Students and residents are responsible for providing much of the patient care in academic medical centers. Though experiential learning has been central to equipping students with the professional knowledge and skills needed in their careers, it raises significant medicolegal questions. One such question addresses the standard of care being provided by health care practitioners in training. Referred to as “standard of conduct” in a legal setting, the applicable standard for students and residents has been addressed by the courts on several occasions. Some early cases supported the notion that there is a special standard of conduct for students and interns, one that is lesser than that expected of fully licensed, certified practitioners. Cases since the late 1970s, however, indicate a trend away from that view, generally finding that any persons holding themselves to be practitioners, including students and residents, should be held to the standard of conduct of a practicing professional. Further, providers are being held to a national rather than a community-based standard of care, heightening the extent of the duty that all providers, including those still in training, have to their patients. A significant reason that students and residents are being held by the courts to the same standard of conduct as practicing professionals is that they are providing care under the supervision of licensed, experienced faculty. Case law indicates that while personnel in training have a duty to their patients to render care of a nationally recognized standard, supervising faculty have a parallel duty to those patients to provide adequate levels of supervision to ensure that such a standard be met, as well as to ensure that the care be in compliance with relevant policies and statutes. The findings discussed in this paper hold several implications for educators and administrators. First, faculty have a duty to maintain their knowledge bases and skill levels in accordance with nationally recognized standards in their professions in order to adequately fulfill their teaching and patient care responsibilities. Second, faculty have a duty to maintain an appropriate level of supervision during the provision of patient care. Administrators and educators also have supervisory responsibilities regarding the monitoring of pertinent policies and statutes to ensure the continued appropriateness of those documents and to foster compliance of all involved. Finally, alternative modes of education that would provide opportunities for students to develop competence in technical skills before using them on real patients (such as patient simulators) should be explored.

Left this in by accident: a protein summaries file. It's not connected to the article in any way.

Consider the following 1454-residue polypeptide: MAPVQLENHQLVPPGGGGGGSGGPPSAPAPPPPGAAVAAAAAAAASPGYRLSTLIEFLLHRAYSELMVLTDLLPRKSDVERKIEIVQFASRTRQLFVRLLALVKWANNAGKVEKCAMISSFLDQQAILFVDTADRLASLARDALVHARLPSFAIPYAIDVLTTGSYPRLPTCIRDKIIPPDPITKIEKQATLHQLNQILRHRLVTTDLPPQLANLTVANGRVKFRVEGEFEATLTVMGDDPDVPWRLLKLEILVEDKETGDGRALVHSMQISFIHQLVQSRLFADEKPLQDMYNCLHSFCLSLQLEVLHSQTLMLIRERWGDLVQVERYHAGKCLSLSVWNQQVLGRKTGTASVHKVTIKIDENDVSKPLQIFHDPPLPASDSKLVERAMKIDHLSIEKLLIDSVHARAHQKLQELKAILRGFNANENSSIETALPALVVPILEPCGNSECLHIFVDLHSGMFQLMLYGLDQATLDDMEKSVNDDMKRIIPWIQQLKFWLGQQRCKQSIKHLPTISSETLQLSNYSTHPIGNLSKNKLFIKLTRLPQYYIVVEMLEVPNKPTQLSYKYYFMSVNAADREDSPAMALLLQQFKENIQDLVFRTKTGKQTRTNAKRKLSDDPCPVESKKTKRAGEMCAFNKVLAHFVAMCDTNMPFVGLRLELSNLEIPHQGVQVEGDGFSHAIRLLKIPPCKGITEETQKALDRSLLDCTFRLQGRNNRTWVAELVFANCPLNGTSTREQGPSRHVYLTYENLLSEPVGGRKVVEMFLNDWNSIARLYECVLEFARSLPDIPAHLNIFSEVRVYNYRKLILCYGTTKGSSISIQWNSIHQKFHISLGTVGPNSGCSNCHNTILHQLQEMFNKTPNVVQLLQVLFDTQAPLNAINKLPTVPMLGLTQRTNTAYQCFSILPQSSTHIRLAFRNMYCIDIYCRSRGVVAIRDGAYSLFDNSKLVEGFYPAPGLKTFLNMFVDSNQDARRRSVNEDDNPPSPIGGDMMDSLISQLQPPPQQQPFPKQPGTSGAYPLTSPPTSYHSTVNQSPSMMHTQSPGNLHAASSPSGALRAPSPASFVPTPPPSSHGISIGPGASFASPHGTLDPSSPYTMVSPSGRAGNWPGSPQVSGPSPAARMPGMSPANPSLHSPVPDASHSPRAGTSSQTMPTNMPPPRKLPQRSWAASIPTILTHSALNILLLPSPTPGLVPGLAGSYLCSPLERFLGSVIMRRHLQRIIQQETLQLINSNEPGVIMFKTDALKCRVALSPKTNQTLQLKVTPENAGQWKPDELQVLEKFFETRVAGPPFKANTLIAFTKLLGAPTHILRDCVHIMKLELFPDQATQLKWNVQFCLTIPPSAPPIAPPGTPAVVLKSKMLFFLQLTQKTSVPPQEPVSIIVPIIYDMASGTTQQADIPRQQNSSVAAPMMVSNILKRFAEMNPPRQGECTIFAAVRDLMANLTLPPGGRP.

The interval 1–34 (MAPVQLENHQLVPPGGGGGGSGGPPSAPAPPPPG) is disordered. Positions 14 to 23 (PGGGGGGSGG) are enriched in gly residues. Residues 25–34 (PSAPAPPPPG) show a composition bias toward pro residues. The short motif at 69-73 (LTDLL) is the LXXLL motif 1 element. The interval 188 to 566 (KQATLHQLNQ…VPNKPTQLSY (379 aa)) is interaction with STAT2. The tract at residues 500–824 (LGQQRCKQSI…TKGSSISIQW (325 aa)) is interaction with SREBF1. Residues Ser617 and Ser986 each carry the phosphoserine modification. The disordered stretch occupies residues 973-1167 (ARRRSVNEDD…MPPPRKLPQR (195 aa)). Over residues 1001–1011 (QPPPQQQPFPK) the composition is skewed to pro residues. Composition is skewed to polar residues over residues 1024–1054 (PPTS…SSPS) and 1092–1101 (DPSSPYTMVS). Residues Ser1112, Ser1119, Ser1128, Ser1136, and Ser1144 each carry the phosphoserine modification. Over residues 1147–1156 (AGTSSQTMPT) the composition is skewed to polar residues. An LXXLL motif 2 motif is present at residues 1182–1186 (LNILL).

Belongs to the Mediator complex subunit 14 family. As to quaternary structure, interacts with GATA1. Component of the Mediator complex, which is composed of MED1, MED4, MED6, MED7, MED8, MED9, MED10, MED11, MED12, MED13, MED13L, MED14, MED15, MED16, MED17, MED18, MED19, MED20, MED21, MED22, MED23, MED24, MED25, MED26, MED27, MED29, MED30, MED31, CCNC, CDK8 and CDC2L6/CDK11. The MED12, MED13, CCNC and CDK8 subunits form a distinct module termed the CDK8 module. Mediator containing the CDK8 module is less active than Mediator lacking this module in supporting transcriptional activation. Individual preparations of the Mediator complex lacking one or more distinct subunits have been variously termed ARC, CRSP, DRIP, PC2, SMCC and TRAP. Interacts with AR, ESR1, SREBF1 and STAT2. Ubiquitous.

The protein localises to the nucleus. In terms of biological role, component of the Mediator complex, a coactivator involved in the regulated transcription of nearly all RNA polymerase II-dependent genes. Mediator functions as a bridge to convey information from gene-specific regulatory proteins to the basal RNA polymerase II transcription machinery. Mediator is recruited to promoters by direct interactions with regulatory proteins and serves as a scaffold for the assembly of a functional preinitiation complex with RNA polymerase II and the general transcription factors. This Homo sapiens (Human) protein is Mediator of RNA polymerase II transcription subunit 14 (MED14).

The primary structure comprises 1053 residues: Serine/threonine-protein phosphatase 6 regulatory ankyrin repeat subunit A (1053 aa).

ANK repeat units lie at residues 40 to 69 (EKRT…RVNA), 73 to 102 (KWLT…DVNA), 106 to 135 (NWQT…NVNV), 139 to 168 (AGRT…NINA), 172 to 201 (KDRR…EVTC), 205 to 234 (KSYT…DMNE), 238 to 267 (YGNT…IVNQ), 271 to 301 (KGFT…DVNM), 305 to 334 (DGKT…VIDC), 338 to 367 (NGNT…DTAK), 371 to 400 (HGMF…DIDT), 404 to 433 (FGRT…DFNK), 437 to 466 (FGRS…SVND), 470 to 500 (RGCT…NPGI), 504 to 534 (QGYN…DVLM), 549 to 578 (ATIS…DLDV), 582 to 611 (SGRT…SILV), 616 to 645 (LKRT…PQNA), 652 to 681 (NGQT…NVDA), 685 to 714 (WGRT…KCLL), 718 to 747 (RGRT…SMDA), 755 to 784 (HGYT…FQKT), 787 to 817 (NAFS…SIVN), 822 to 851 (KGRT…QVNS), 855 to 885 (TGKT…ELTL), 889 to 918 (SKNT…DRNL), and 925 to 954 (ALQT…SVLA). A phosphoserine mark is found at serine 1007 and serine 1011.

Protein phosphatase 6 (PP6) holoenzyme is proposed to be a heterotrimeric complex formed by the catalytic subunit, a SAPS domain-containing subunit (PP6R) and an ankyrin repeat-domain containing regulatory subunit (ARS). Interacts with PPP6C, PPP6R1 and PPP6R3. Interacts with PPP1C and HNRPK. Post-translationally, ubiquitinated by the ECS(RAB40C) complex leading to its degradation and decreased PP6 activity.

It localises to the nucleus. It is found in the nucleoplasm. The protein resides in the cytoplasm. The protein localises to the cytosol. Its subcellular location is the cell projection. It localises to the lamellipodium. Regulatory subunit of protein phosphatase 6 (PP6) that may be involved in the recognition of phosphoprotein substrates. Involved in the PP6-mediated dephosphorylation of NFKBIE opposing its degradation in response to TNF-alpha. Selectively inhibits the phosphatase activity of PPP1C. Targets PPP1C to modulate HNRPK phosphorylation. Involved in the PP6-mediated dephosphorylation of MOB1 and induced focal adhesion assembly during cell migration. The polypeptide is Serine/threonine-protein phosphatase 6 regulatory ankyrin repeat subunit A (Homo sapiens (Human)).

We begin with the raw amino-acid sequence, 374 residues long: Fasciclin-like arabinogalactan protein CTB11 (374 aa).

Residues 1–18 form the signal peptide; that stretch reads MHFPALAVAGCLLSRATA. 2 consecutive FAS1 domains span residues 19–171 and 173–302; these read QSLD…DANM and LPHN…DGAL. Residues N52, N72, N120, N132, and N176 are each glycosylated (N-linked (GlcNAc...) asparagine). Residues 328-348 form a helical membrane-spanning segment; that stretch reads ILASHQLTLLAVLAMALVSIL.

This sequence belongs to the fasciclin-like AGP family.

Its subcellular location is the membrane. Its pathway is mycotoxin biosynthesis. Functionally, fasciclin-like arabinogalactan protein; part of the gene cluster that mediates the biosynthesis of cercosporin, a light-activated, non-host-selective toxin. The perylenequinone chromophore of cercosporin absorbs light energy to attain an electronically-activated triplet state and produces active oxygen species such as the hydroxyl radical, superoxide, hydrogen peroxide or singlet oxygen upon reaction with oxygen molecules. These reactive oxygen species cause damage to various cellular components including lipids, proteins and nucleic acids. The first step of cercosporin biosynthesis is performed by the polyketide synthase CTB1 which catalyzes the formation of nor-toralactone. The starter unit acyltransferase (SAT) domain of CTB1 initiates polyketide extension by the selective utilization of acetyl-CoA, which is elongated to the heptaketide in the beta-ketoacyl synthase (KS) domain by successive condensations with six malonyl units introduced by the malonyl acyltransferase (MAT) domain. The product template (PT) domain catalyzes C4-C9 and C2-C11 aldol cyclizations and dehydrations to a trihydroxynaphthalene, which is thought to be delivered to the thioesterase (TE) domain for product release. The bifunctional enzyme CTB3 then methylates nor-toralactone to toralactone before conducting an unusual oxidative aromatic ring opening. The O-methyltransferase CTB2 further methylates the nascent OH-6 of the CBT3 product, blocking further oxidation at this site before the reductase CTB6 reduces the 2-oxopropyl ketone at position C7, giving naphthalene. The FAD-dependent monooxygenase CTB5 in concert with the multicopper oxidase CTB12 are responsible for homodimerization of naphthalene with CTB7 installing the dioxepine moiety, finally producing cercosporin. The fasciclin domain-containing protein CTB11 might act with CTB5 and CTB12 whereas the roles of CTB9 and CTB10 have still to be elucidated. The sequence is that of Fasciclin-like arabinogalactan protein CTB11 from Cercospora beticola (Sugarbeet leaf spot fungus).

Created Date: 07 May 1997; Completed Date: 07 May 1997; Revised Date: 18 December 2000
© 1996 Association of American Medical Colleges